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Richard R. Lyman
Full name Richard Roswell Lyman
Born November 23, 1870(1870-11-23)
Place of birth Fillmore, Utah Territory
Died December 31, 1963 (aged 93)
Place of death Salt Lake City, Utah
LDS Church Apostle
Called by Joseph F. Smith
Ordained April 7, 1918 (aged 47)
Ordination reason Death of Hyrum M. Smith
End of term November 12, 1943 (aged 72)
End reason Excommunicated for unlawful cohabitation
Reorganization at end of term Mark E. Petersen ordained
LDS Church General Authority
Quorum of the Twelve Apostles
Called by Joseph F. Smith
Start of term April 7, 1918 (aged 47)
End of term November 12, 1943 (aged 72)
End reason Excommunicated for unlawful cohabitation
Richard R. Lyman's grave marker

Richard Roswell Lyman (November 23, 1870 – December 31, 1963) was an apostle in The Church of Jesus Christ of Latter-day Saints (LDS Church) from 1918 to 1943. He was excommunicated in 1943 for unlawful cohabitation, a result of a polygamous relationship. In 1954 Lyman was rebaptized but never had his priesthood or temple ordinances restored.[1] Lyman is the most recent apostle of the LDS Church to have been excommunicated.

Lyman was born 1870 in Fillmore, Utah Territory, and was closely related to many early leaders of the LDS Church. His father Francis M. Lyman was the son of Amasa M. Lyman, both of whom served as apostles in the LDS Church. His mother was Clara Caroline Callister, whose grandfather was John Smith, Joseph Smith's uncle, and a Presiding Patriarch in the Church. Clara Caroline Callister's mother was Caroline Smith Callister, the only sister of the Apostle George A. Smith, who had served with Brigham Young as a counselor in the First Presidency of the church.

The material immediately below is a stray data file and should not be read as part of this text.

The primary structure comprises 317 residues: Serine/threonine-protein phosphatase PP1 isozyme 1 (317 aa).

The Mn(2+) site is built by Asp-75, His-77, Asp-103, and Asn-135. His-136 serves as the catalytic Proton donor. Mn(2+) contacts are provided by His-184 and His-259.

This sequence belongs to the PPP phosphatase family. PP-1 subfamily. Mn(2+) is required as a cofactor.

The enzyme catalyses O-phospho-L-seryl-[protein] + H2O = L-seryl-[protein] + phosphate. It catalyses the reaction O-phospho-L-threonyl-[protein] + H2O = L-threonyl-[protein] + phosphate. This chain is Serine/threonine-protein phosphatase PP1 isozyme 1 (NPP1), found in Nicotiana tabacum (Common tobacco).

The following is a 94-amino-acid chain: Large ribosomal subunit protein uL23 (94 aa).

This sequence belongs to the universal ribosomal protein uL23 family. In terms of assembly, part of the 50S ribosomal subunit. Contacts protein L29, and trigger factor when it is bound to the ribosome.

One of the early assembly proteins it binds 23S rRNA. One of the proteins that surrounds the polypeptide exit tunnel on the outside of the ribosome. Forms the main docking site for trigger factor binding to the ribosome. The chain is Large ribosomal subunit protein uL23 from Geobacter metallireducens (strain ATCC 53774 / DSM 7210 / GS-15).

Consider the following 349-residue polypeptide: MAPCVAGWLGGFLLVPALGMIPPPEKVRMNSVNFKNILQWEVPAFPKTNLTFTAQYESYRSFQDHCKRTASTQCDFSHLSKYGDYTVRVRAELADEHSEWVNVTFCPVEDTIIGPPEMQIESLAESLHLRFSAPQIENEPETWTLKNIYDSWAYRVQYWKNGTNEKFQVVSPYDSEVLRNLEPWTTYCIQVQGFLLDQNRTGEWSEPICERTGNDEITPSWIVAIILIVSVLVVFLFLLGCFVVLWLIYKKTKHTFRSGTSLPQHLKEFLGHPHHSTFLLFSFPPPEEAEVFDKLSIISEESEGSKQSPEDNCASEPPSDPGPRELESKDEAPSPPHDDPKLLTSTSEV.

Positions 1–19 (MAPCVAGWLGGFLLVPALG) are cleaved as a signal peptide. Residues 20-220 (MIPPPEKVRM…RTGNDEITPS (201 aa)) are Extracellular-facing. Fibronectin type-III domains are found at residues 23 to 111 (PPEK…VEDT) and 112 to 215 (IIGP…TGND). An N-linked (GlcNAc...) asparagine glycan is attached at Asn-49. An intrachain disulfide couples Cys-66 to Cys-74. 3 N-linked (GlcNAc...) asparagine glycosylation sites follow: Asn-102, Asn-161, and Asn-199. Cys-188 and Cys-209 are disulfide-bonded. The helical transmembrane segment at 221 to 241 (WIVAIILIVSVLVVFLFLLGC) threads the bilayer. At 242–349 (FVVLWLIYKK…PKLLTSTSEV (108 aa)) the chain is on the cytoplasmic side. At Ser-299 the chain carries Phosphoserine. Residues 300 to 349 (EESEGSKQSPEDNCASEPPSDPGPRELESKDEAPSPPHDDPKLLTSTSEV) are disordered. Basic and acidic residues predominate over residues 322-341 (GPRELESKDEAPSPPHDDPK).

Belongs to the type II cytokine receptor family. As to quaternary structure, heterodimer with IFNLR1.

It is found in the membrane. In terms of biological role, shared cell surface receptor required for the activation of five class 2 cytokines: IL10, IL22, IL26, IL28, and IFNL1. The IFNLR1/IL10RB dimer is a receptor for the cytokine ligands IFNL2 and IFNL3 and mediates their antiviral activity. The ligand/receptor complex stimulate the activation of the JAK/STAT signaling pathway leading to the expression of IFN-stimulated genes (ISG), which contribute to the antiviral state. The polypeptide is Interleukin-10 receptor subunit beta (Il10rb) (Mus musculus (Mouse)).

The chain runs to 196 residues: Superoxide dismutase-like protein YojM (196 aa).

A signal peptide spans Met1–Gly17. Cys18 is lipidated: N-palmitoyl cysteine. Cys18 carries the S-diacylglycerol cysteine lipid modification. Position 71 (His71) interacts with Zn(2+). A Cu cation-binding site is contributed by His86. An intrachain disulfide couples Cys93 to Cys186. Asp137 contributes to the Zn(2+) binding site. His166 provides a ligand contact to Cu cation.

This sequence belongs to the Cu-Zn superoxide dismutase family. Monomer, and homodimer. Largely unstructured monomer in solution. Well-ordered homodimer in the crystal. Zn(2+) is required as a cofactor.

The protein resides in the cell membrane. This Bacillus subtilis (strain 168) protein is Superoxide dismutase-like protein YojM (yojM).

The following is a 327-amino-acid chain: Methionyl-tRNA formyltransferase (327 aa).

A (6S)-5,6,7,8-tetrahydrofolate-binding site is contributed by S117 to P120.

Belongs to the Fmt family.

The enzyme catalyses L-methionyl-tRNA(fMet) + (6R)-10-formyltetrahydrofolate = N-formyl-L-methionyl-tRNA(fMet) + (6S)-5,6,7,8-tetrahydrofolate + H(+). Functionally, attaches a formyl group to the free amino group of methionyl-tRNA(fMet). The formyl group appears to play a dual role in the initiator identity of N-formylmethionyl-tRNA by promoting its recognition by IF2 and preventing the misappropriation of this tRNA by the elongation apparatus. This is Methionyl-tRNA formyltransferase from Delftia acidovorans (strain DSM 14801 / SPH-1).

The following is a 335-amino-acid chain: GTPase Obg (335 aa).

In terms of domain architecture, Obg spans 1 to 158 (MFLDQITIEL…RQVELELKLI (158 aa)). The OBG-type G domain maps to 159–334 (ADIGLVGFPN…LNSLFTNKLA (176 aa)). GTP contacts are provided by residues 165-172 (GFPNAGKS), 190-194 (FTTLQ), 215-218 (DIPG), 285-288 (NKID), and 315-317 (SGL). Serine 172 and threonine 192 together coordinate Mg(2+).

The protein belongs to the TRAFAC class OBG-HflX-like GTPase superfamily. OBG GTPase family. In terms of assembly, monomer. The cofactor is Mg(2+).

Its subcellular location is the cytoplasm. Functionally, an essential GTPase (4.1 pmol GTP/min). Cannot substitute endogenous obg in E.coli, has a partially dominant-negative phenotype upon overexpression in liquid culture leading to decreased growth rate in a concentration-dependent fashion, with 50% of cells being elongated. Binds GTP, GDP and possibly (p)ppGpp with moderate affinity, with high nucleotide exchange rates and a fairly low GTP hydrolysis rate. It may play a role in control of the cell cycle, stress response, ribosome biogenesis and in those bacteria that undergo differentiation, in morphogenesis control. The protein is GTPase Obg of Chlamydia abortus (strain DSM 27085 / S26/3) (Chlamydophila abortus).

Lyman was ordained an elder in the church on August 29, 1891 by Joseph F. Smith. He graduated from high school at Brigham Young Academy in Provo, Utah in 1889 with a Normal Certificate, then taught at Brigham Young College in Logan, Utah, and later studied at the University of Michigan. Lyman was a teacher and civil engineer and was known for his work on the Utah State Road Commission.

Lyman was married to Amy Brown on September 9, 1896 by Joseph F. Smith. Amy Lyman would serve as the eighth general president of the Relief Society from 1940 to 1945.

Lyman was ordained an Apostle April 7, 1918.

In 1943, the First Presidency discovered that Lyman had long been cohabitating with a woman other than his legal wife. In 1925 Lyman had begun a relationship which he defined as a polygamous marriage. Unable to trust anyone else to officiate due to the church's ban on the practice, Lyman and the woman exchanged vows secretly. By 1943, both were in their seventies. Lyman was excommunicated on November 12, 1943 at age 73. The Quorum of the Twelve provided the newspapers with a one-sentence announcement, stating that the ground for excommunication was violation of the Law of Chastity, which any new marriage post-second manifesto constituted. (Plural marriages performed between 1890 and 1906 were allowed to continue to practice polygamy until those polygamists died off.) For years after his excommunication, some apostles worried that Lyman might join the Mormon fundamentalist movement.

Later, Lyman returned to the LDS Church through rebaptism on October 27, 1954. He died at Salt Lake City, Utah.


  1. ^ Edward L. Kimball & Andrew E. Kimball. (1977). Spencer W. Kimball, twelfth president of the Church of Jesus Christ of Latter-day Saints. Salt Lake City, Utah.  

External links


  • 2005 Church Almanac (Salt Lake City, Utah: The Church of Jesus Christ of Latter-day Saints, 2005): 65.
  • Kimball, Edward L. & Andrew E. Kimball Jr., Spencer W. Kimball: Twelfth President of the Church of Jesus Christ of Latter-day Saints (Salt Lake City, Utah: Bookcraft, 1977) p. 208-210.
  • Quinn, D. Michael, Elder Statesman: A Biography of J. Reuben Clark (Salt Lake City, Utah: Signature Books, 2002): 252-253.
  • Quinn, D. Michael, Same-Sex Dynamics Among Nineteenth Century Americas: The Mormon Example (Urbana & Chicago: University of Illinois Press, 1996): 371-372.
  • Quinn, D. Michael, The Mormon Hierarchy: Extensions of Power (Salt Lake City, Utah: Signature Books, 1997): 183.
  • Sillito, John R., "Enigmatic Apostle: The Excommunication of Richard L. Lyman." Paper presented at Sunstone Symposium, Salt Lake City, Utah, 1991.
Religious titles
Preceded by
Stephen L Richards
Quorum of the Twelve Apostles
April 7, 1918–November 12, 1943
Succeeded by
Melvin J. Ballard

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